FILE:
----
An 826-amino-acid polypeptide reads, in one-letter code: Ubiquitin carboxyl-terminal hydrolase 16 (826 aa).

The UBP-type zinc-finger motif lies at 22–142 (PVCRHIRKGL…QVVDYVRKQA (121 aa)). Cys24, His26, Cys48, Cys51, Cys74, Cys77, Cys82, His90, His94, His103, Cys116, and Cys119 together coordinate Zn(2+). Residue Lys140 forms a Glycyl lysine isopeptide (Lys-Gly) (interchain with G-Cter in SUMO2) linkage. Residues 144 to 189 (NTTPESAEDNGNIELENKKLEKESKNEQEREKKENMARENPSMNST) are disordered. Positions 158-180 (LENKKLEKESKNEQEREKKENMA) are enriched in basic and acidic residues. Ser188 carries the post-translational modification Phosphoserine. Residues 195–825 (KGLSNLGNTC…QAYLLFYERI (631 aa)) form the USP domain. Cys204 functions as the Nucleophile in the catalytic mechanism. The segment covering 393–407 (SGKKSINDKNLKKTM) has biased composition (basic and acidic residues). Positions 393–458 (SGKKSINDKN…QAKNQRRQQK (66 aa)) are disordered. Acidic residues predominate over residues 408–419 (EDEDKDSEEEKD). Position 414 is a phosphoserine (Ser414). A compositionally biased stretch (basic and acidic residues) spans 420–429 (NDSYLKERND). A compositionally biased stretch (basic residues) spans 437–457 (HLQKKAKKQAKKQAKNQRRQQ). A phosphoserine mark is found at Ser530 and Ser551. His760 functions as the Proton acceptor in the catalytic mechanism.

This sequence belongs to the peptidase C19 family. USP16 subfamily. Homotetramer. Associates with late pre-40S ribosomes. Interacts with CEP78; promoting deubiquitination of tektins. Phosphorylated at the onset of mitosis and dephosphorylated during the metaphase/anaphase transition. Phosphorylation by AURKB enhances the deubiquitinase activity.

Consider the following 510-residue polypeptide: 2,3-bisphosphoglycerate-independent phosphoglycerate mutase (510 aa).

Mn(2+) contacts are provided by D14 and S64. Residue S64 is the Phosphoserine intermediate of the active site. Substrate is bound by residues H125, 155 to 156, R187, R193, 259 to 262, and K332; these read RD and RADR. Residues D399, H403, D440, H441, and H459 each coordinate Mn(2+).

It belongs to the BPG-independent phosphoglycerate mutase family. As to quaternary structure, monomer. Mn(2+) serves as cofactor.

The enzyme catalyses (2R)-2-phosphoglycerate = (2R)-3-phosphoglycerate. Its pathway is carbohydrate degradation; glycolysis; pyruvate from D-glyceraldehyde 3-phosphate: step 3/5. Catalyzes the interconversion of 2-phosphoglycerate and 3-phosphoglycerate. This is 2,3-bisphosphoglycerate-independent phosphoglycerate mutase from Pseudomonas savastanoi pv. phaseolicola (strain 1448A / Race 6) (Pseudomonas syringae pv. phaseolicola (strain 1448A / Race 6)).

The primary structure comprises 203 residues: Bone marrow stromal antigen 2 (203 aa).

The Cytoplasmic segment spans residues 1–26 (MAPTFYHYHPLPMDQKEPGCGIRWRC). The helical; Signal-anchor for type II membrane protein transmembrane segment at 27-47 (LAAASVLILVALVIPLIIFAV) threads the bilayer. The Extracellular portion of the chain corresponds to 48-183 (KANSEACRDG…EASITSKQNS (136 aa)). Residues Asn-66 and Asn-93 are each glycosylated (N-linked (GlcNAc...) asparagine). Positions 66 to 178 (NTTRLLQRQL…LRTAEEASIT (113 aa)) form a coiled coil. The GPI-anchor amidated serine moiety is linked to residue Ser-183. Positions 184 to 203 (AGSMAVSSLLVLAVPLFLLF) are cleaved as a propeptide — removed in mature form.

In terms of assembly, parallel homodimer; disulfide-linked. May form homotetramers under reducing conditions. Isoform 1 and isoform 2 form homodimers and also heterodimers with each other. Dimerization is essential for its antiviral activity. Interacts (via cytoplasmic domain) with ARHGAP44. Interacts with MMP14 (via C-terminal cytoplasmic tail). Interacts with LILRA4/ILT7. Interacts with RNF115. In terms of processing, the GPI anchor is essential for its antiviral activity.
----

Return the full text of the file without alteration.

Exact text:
An 826-amino-acid polypeptide reads, in one-letter code: Ubiquitin carboxyl-terminal hydrolase 16 (826 aa).

The UBP-type zinc-finger motif lies at 22–142 (PVCRHIRKGL…QVVDYVRKQA (121 aa)). Cys24, His26, Cys48, Cys51, Cys74, Cys77, Cys82, His90, His94, His103, Cys116, and Cys119 together coordinate Zn(2+). Residue Lys140 forms a Glycyl lysine isopeptide (Lys-Gly) (interchain with G-Cter in SUMO2) linkage. Residues 144 to 189 (NTTPESAEDNGNIELENKKLEKESKNEQEREKKENMARENPSMNST) are disordered. Positions 158-180 (LENKKLEKESKNEQEREKKENMA) are enriched in basic and acidic residues. Ser188 carries the post-translational modification Phosphoserine. Residues 195–825 (KGLSNLGNTC…QAYLLFYERI (631 aa)) form the USP domain. Cys204 functions as the Nucleophile in the catalytic mechanism. The segment covering 393–407 (SGKKSINDKNLKKTM) has biased composition (basic and acidic residues). Positions 393–458 (SGKKSINDKN…QAKNQRRQQK (66 aa)) are disordered. Acidic residues predominate over residues 408–419 (EDEDKDSEEEKD). Position 414 is a phosphoserine (Ser414). A compositionally biased stretch (basic and acidic residues) spans 420–429 (NDSYLKERND). A compositionally biased stretch (basic residues) spans 437–457 (HLQKKAKKQAKKQAKNQRRQQ). A phosphoserine mark is found at Ser530 and Ser551. His760 functions as the Proton acceptor in the catalytic mechanism.

This sequence belongs to the peptidase C19 family. USP16 subfamily. Homotetramer. Associates with late pre-40S ribosomes. Interacts with CEP78; promoting deubiquitination of tektins. Phosphorylated at the onset of mitosis and dephosphorylated during the metaphase/anaphase transition. Phosphorylation by AURKB enhances the deubiquitinase activity.

Consider the following 510-residue polypeptide: 2,3-bisphosphoglycerate-independent phosphoglycerate mutase (510 aa).

Mn(2+) contacts are provided by D14 and S64. Residue S64 is the Phosphoserine intermediate of the active site. Substrate is bound by residues H125, 155 to 156, R187, R193, 259 to 262, and K332; these read RD and RADR. Residues D399, H403, D440, H441, and H459 each coordinate Mn(2+).

It belongs to the BPG-independent phosphoglycerate mutase family. As to quaternary structure, monomer. Mn(2+) serves as cofactor.

The enzyme catalyses (2R)-2-phosphoglycerate = (2R)-3-phosphoglycerate. Its pathway is carbohydrate degradation; glycolysis; pyruvate from D-glyceraldehyde 3-phosphate: step 3/5. Catalyzes the interconversion of 2-phosphoglycerate and 3-phosphoglycerate. This is 2,3-bisphosphoglycerate-independent phosphoglycerate mutase from Pseudomonas savastanoi pv. phaseolicola (strain 1448A / Race 6) (Pseudomonas syringae pv. phaseolicola (strain 1448A / Race 6)).

The primary structure comprises 203 residues: Bone marrow stromal antigen 2 (203 aa).

The Cytoplasmic segment spans residues 1–26 (MAPTFYHYHPLPMDQKEPGCGIRWRC). The helical; Signal-anchor for type II membrane protein transmembrane segment at 27-47 (LAAASVLILVALVIPLIIFAV) threads the bilayer. The Extracellular portion of the chain corresponds to 48-183 (KANSEACRDG…EASITSKQNS (136 aa)). Residues Asn-66 and Asn-93 are each glycosylated (N-linked (GlcNAc...) asparagine). Positions 66 to 178 (NTTRLLQRQL…LRTAEEASIT (113 aa)) form a coiled coil. The GPI-anchor amidated serine moiety is linked to residue Ser-183. Positions 184 to 203 (AGSMAVSSLLVLAVPLFLLF) are cleaved as a propeptide — removed in mature form.

In terms of assembly, parallel homodimer; disulfide-linked. May form homotetramers under reducing conditions. Isoform 1 and isoform 2 form homodimers and also heterodimers with each other. Dimerization is essential for its antiviral activity. Interacts (via cytoplasmic domain) with ARHGAP44. Interacts with MMP14 (via C-terminal cytoplasmic tail). Interacts with LILRA4/ILT7. Interacts with RNF115. In terms of processing, the GPI anchor is essential for its antiviral activity.